my mini-view on my little campus, the numbers from the studies seem sound:
three-quarters are hooking up. The boys with more partners than the girls, but
the ladies are nonetheless hot on their heels.
 

The
weekends are wild, with the majority of students pretty willing to lay themselves
naked -just not metaphorically so. When it comes to weekdays and daylight,
there’s much less of laying themselves bare.
 

In
Monday morning classrooms, they interact not with one another, but with smart
phones and laptops. Avoiding eye contact is its own art form and they’ve got it
nailed. Their eyes are glued instead to their screens, tapping and texting, but
not talking.
 

When
my students share stories—and they always do—I often have to interrupt. So was
this an actual conversation or a
cyber chat? They rarely differentiate. But as they relate their tales, they
include an ascribed tone and intent for the sender. My suggestions that they
may be misreading their text readings are usually soundly dismissed. They heed
my interpretive warnings only with regard to student-professor correspondence.
 

Of
course it’s generational.  I get that
they communicate differently than we do. But it seems not to be just a
different means of a communication, but 
a
lack of one. Rather than face-to-face interaction, with real-time dialogue,
they’re texting and waiting, and filling in the spaces. They read between the
lines and create gaps where there are none, mistaking humor for insult, lust
for love, a casual friendship for a meaningful relationship.
 

I’d
like to support my kids and this written word connection of theirs, but they
seem to have it all wrong. In the brevity that allows them to leave out so much
out, they’re missing out on too much. Then, when they do share—often alcohol
fueled and impulsively sent—it’s too much with too many. They’ve jumped in the deep
end with no arm band floaties.
 

And
then too there’s that other part of human connection –the actual connection. Eyeball-to-eyeball,
hand-to-hand. You can’t read body language in a Tweet; words can’t replace touch,
and in spite of the emoticons to the contrary, you really cannot send a hug via
text.

 

 

Happy Thanksgiving

        The greeting is neither the product of a senior moment nor of an early imbibing. Rather at the close of the old year and onto a new one, I am doing a bit of mental aerobics that has me looking back—and forward—at the same time.

     From the tiniest of human interactions to the biggest, boldest occurrences of life and nature, it can be a complicated world. Particularly at the close of 2012, newspaper print and Twitter tweets, alike, seemed to have sent out the resounding message that there’s much for which to be saddened and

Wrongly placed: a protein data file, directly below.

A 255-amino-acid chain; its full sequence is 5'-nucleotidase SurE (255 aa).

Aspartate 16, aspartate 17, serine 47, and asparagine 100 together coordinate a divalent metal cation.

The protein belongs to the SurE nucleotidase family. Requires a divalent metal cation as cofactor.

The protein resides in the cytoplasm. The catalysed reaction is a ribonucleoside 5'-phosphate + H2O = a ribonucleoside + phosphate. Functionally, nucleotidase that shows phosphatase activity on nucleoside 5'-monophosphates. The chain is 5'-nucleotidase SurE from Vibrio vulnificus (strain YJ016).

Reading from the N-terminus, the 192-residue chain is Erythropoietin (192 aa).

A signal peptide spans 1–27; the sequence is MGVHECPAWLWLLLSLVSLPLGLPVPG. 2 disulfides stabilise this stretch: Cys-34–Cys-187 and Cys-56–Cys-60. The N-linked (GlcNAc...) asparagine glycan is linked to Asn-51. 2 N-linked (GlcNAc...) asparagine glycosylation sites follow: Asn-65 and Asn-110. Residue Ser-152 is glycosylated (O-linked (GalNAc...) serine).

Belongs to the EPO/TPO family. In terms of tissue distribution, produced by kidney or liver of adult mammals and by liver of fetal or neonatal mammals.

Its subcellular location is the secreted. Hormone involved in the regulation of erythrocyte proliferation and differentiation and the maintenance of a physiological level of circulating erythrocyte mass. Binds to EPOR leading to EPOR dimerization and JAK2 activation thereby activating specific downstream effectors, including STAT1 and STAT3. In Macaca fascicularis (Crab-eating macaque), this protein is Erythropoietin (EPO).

sorrowful. So many events left us shaking our heads, sighing, wiping away tears and asking why?

     But

     There’s always something for which to be thankful.

     So rather than ring in 2013 with only ideas of what could be better, and what needs improvement, I’ll first reflect upon all in the world and in my own life that isn’t so bad.

     Starting with my kids.

     Fodder for the often apropos site’s title, they are nonetheless the people in my life for whom I am most grateful. I have a beautifully resilient and optimistic daughter who texts me pictures of rainbows and happily includes me in her world, at every turn. And I have a son who is strong and sensitive and passionate -about love and life and work. He’s set on a full throttle ride with intellect and fight and heart -always with heart.

     The other kids are family and friends and students.

     It’s probably because I am so fully surrounded by them all that I look to kids when I think of the new year and new beginnings. For all the reasons that the lot of them can give us justified sleepless nights, I still believe in them.

     I believe that the foundation we’ve all set will stick. That the kids in our lives will take what we’ve taught them, tweak it to fit -maybe even improve upon it- and then make it work.

     I believe in them.

     And the New Year.

     Happy New Year everyone.

     But especially to the kids in my life.